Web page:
Whatever camping gear will make you comfy, and if you're happy to leave stuff like tents and sleeping bags behind at the camp after you leave, it will go to migrants and activists who are camping out permanently in Calais and Brussels and desperately need it.
The logistics group also have a long wishlist of tat and equipment which you can find on the website, so have a read through before you leave in case you happen to be the one who has 300m of plumbing hose lying around in your back garden.
And the coppers?
Generally aren't that bad, and the legal team will be on hand, but there are a few things to watch out for..
Belgian police like to break cameras so although its not forbidden to film them or take pictures, make sure you're doing it out of arms reach.
It's an offence to cover your face with masks, scarves or make-up in Brussels so be prepared to get arrested and have a fine slapped on you if you can't overcome your shyness.
Obviously don't bring anything that can be considered a weapon (even instructions for an oragami crowbar) and if they find drugs on you (even cannabis) they'll arrest and/or fine you.
The Belgian police do use pepper spray, horses and sometimes water cannons for 'riot control'.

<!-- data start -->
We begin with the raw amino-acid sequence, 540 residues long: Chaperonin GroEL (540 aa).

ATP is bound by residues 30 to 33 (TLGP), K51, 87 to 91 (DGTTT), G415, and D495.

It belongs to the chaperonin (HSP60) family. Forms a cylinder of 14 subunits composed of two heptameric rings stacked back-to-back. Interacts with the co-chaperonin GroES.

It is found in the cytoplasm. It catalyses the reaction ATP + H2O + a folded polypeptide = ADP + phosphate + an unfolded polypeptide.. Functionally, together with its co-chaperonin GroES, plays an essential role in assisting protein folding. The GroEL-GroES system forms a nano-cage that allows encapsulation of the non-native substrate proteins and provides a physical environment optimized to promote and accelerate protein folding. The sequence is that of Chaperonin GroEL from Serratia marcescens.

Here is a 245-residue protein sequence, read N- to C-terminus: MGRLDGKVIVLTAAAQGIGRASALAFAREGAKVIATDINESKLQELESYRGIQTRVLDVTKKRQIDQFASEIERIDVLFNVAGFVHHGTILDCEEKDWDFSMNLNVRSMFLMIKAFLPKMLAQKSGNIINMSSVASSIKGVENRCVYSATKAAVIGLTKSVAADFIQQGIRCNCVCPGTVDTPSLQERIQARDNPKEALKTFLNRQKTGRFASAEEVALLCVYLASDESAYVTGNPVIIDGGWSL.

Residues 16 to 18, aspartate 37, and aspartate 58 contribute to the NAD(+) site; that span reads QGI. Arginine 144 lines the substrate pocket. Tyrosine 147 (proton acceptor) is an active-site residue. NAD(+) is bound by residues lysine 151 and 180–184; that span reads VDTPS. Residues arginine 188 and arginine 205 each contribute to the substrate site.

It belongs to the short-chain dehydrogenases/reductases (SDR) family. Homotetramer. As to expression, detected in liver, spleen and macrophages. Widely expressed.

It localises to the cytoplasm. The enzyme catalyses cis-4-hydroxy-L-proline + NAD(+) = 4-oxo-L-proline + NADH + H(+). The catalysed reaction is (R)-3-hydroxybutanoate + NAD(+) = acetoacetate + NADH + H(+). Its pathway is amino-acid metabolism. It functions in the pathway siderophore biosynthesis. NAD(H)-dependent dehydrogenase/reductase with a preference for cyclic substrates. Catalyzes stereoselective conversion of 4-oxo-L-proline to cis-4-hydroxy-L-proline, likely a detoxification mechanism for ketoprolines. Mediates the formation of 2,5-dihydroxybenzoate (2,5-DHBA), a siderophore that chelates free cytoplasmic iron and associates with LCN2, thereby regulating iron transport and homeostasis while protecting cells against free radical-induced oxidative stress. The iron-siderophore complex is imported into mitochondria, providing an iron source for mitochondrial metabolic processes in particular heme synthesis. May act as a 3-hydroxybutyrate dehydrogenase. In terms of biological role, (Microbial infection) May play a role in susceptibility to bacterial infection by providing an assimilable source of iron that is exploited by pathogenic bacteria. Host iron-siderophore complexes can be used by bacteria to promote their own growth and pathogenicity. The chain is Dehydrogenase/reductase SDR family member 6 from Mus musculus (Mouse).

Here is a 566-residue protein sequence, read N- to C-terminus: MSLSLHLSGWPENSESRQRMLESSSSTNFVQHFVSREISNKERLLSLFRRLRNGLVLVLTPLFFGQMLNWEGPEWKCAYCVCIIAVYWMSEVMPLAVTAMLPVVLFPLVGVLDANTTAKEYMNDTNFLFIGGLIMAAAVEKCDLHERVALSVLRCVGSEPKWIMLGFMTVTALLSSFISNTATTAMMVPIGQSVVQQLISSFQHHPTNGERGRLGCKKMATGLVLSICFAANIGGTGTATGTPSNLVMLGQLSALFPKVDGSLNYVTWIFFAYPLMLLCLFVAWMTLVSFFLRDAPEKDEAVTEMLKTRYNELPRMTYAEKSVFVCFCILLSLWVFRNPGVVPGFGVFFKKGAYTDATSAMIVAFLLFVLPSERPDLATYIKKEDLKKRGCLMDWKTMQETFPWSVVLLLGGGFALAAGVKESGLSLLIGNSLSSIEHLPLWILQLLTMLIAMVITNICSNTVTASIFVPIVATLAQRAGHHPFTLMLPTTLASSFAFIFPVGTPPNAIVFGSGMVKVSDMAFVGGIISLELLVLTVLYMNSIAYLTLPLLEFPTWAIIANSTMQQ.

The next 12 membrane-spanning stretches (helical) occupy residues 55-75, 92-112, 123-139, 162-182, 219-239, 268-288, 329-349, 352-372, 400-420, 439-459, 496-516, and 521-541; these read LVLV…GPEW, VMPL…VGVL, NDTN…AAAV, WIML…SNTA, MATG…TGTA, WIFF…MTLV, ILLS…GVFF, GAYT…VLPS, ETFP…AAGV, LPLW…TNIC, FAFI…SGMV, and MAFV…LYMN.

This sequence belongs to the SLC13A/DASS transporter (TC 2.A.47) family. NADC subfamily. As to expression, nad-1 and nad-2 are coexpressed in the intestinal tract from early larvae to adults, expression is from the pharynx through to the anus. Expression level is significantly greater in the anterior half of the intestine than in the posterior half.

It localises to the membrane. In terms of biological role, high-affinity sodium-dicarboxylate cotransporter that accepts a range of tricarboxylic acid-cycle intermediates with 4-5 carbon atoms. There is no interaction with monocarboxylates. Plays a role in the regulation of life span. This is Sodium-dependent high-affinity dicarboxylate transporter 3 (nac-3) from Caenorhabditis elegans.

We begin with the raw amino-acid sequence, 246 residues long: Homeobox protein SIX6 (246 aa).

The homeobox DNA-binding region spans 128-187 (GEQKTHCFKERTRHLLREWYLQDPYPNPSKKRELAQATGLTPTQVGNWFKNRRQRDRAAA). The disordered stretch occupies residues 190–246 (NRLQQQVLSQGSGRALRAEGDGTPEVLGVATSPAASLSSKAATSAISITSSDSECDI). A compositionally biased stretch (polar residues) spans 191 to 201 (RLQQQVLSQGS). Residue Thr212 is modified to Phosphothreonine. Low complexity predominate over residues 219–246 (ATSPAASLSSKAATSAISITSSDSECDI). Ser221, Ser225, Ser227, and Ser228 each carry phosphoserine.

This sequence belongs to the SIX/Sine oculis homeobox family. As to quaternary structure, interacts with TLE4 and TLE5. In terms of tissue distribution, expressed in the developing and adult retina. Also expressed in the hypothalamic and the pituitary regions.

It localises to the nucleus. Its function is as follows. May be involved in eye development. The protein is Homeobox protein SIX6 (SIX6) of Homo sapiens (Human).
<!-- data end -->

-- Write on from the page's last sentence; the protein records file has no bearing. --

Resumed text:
If you're a foreigner, the police can hold you for a maximum of 24 hours without charge. The clock starts from the moment they grab you – not when you get to the police station or are put in a van.
You don't have to give your name at any point during your Belgian custodial experience, but if you don't, it's likely you'll be held for the maximum possible time while they try and find out who you are. Staying anonymous won't stop you from getting charged and sentenced if the police are determined to follow through on an arrest.
As they arrest you they have to tell you what it's for, and if you are released without charge, you'll be asked to sign a register that details who the arresting officer was, why they took you into custody, and the times of your arrest and release. If the details aren't complete or you don't think they're right, don't sign it.
If they do charge you, and haven't released you after 24hrs, it mean that a judge has issued an arrest warrant and a trial will follow. The police can hold you like this for up to 5 days, and you only get the right to a lawyer once the arrest warrant has been issued.
As standard, keep schtum and decline to answer any questions or make any statements, and don't sign a written statement or 'proces verbaal' (PV) as its known in Belgium.
You have the normal rights to a translator, food and hygiene supplies and medical aid.
If they try and deport you at any point, they'll have to get you to sign a deportation order. Don't do it. You're protected as an EU citizen so tell them you're appealing on the basis of EU law.
See the camp legal guide here.
Spread the word and get channel-hopping. Feel free to keep SchNEWS updated on how its going via the comments on this article on our website, or by email: firstname.lastname@example.org.